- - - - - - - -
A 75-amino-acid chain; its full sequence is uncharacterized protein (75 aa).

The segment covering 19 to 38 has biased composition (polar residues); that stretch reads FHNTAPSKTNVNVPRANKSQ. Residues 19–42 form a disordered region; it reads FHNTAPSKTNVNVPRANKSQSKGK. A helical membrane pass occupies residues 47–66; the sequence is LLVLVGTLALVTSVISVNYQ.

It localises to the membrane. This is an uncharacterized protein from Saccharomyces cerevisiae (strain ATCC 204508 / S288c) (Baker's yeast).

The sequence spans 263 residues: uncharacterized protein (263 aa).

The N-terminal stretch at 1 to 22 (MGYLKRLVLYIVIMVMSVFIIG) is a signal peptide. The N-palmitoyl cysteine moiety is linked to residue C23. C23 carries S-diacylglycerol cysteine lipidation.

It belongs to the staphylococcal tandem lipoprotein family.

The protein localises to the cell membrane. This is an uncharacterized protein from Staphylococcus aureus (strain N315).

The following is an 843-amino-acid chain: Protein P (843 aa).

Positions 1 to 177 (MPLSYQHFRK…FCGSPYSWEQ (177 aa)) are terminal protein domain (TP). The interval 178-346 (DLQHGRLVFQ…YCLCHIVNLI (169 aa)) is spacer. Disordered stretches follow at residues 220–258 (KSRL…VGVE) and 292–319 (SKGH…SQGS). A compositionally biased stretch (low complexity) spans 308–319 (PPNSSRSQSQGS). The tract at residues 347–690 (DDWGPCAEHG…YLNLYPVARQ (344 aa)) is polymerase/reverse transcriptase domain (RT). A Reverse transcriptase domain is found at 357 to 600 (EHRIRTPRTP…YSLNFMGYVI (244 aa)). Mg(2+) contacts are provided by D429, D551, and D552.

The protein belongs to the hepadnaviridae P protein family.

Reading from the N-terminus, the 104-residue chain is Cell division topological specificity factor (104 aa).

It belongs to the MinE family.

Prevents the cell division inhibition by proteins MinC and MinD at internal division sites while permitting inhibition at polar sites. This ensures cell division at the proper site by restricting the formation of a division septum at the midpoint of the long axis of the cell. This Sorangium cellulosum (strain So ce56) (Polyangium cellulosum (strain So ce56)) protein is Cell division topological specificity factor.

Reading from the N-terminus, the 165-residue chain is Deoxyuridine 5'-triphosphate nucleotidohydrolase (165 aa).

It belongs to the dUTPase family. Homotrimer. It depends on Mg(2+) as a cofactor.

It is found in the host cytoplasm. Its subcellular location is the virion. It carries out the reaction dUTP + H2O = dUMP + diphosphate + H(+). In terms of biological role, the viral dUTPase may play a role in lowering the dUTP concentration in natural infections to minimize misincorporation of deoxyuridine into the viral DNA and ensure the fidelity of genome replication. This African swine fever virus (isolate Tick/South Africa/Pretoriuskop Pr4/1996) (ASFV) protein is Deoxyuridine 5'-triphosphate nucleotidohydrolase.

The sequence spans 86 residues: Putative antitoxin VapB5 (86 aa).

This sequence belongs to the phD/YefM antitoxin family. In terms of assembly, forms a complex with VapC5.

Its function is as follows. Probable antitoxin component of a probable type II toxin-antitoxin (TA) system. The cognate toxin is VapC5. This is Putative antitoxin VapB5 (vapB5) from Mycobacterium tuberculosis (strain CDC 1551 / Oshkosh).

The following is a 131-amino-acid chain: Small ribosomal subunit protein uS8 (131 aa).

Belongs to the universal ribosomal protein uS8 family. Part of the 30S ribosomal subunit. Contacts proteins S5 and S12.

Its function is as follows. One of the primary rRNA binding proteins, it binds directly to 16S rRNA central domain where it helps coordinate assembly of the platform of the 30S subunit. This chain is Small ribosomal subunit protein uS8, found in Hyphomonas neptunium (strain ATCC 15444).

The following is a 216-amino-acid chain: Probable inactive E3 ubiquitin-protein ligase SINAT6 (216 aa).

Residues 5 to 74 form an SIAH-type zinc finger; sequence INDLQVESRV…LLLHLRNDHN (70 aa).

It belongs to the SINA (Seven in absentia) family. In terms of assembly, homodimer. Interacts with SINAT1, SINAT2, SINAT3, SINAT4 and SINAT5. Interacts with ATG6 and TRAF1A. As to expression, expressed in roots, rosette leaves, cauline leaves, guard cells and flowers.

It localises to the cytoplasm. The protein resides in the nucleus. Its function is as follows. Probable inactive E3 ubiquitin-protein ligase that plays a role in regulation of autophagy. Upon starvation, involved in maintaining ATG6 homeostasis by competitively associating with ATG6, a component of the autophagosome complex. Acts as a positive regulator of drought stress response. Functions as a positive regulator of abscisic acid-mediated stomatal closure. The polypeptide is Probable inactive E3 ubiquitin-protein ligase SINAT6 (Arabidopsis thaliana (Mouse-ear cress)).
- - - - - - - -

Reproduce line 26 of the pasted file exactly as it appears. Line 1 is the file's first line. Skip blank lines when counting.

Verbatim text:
It localises to the cytoplasm. The protein resides in the nucleus. Its function is as follows. Probable inactive E3 ubiquitin-protein ligase that plays a role in regulation of autophagy. Upon starvation, involved in maintaining ATG6 homeostasis by competitively associating with ATG6, a component of the autophagosome complex. Acts as a positive regulator of drought stress response. Functions as a positive regulator of abscisic acid-mediated stomatal closure. The polypeptide is Probable inactive E3 ubiquitin-protein ligase SINAT6 (Arabidopsis thaliana (Mouse-ear cress)).